World Journal: Hollywood Filmmaking Camp - The Most Rewarding Graduation
July 24, 2016, 6:29 am
由聯合報系與洛杉磯世界日報共同主辦的2016好萊塢電影夏令營，23日在好萊塢Los Feliz 3劇院熱鬧閉幕，來自台灣的16位小電影人，以三周時間精心製作電影短片登台亮相，多位同學更榮獲最佳劇本、攝影、音響、剪輯、導演、最佳表演及最佳影片等七個獎項，滿載而歸。
在個人作品一一亮相之後，由學員們分組合作、原創劇本，表演、拍攝、剪輯、配音、製作全部獨立完成的三部短片相繼登台。「Hide and See」、「Pay Debt」、「Post It」，一個是構思巧妙的殺人遊戲，一個是充滿娛樂情節的愛情故事，一個則是職場歧視的折射，個個凝聚了同學們過去三周的心血。
七項大獎在專家們的評定後出爐。其中最佳攝影（Best Cinematography）由朱沛慈獲得；最佳聲音編輯（Best Sound Editing）李亭樸；最佳導演（Best Directing）陳敬宇；最佳劇本寫作（Best Writing）黃佑喨、鍾荷衣、李亭樸、黃安禹、鄭文鈞；最佳電影剪輯（Best Film Editing）余竑賢；最佳短片（Best Short Film）陳敬宇、黃一珊、江怡璇、李庭安、陳以琳；最佳表演（Best Performance）徐珊珊。
World Journal: Rock Chang - Making Movie Dreams Into Reality
July 24, 2016, 6:28 am
World Journal: Hollywood Filmmaking Camp - Eye Opening Experience
July 20, 2016, 6:00 am
由聯合報系與世界日報共同主辦的2016美國好萊塢電影夏令營，課程規劃十分精彩。在大師講座部份，分別邀請到八位影視界知名前輩：奧斯卡評委和最佳音效獎得主Richard L. Anderson談「創造力與自我表達」、前美國聯邦教育部雙語司副司長張曼君教授談「英語文化與創造力」、洛杉磯亞太影展主辦人兼美國電影藝術與科學學會成員David Magdael談16年電影公關行銷經驗、為電影注入中國二胡元素的韓華奇談「東方配樂對好萊塢的影響」、好萊塢記者馬雲分享「媒體與文化藝術」的寶貴經驗，還有索尼動畫美術指導柯金祥、「美國隊長：內戰」和「蟻人」的視覺特效創意美術總監潘民生、和學生奧斯卡入圍的導演兼編劇李守仁等，獨家為電影營學員授課，分享電影從幕後到幕前每一環節的製作秘辛。
主辦單位也安排學員參訪南加州大學新聞多媒體中心、美國電影學會AFI及好萊塢電影工作室，並讓學員實際參加著名電視節目錄影作業，同時也帶學員到環球影城新開幕的哈利波特館、迪士尼與多部MV拍攝地點Grove、The Board博物館遊覽，並讓學員體驗號稱世界上最大的棕櫚泉高空旋轉纜車，參觀棕櫚泉The Broad博物館。
World Journal: Hollywood Filmmaking Camp - Rich and Fulfilling Film Shoot
July 13, 2016, 6:38 am
Indyred Film Review "Power Play"
The imagination of a child is astounding. Most of us simply dismiss it as a diversion of youth but I believe that the stronger it is when one is young, the more creative the person as an adult. It really is a shame many of us are taught to let go as we get older; the possibilities of keeping it would be endless. "Power Play" allows us to enter the creative minds of three children, locked in an imaginary battle using their toys as the action heroes. We, the viewers, get a peek into their fantasy world as the action pushes on. Not a bad way to spend three minutes I can safely say. Director Rock Chang, with the help of some professional martial artists, pack a lot of excitement into a very short time frame, breaking up the action via flashes into the "real" world. The resulting short film is both cute, fun and even, at times, quite exciting! Anyone who loves the lighter side of the superhero genre will really get a kick out of this... pun intended.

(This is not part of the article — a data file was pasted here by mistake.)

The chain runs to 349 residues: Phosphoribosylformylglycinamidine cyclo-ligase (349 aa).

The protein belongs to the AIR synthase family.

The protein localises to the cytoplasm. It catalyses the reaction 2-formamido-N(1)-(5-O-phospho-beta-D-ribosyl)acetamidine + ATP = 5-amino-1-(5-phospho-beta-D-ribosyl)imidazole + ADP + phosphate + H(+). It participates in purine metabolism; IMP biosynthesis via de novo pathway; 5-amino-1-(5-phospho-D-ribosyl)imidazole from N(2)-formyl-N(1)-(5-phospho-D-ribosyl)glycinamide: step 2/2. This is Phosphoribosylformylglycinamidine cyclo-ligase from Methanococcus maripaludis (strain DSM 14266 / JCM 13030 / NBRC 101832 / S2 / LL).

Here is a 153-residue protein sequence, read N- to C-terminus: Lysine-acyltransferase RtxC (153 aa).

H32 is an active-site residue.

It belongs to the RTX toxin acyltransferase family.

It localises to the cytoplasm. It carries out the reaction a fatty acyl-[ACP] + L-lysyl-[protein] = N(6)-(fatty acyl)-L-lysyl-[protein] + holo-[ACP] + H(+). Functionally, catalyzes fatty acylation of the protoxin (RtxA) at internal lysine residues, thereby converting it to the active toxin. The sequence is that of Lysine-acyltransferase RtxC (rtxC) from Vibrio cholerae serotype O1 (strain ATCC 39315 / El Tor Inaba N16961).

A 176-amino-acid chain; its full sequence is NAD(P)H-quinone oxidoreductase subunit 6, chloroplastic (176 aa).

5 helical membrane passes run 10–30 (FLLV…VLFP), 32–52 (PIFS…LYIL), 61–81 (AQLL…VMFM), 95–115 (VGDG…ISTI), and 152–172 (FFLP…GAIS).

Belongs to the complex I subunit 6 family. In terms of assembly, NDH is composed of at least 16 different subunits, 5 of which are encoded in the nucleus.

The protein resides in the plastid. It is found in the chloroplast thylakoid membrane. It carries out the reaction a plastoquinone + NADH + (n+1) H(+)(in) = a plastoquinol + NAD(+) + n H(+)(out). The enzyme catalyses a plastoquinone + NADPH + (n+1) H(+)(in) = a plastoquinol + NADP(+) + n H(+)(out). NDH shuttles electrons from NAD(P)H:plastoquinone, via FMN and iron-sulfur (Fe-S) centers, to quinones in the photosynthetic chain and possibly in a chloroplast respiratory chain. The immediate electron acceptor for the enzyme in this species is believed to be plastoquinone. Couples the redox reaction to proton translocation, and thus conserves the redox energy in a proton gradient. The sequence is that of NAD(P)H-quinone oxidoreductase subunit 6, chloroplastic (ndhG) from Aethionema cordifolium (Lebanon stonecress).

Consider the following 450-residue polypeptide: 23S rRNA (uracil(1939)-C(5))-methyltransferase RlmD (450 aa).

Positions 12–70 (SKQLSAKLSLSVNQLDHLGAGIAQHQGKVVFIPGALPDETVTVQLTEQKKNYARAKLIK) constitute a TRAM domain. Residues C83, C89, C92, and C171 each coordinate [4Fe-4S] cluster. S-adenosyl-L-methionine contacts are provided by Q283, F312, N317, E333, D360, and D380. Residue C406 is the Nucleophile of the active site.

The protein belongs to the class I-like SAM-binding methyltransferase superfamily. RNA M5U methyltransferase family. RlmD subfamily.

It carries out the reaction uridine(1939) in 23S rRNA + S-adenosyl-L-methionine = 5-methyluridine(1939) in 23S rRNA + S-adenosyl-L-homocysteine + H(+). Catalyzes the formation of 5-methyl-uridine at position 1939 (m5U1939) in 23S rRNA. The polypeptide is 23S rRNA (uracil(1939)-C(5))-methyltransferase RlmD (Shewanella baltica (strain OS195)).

As I've come to expect from productions involving Rock Chang, "Power Play" is quite nice to look at. Featuring some good camera work and in this case, excellent audio, this particular production has no problems telling it's story. The bulk of the short film consists of comic book styled action sequences that look great, but can, at times, feel a little forced or awkward. Those strange but brief moments are really hard to put a finger on, as I try and explain them, but I personally believe it comes down to the edit itself. Piecing together martial arts sequences are tough simply because it's not justabout the flow of the narrative; it's also about the angles. Still, for an indie martial arts film "Power Play" handles the sequences well enough that most people won't give the action a second thought, simply enjoying the sequences for what they are.
The wrap-around cuts to the kid scenes, and content itself is a great tactic both for comedic effect and for the story as a whole. Of course, as with the action sequences, all this is handled in an excellent way.
Long story short? "Power Play" is a fun little three minutes with a little added bonus. Once you watch the short film, you can skip over and check out the behind the scenes segment; also clocking in at around three minutes. Although not truly informative, it's a fun little piece that leaves you feeling like you actually know the cast and crew. Maybe using the term "know" is a little over the top, but I'll go with it all the same. "Power Play" is also a freebie, you really have no reason not to watch! While you're doing that why not be a star yourself and send them a vote by clicking the following link. http://www.rode.com/myrodereel/watch/entry/2591
"Power Play" Interview with Halo Halo
Rogue Cinema Review "Not a Love Story"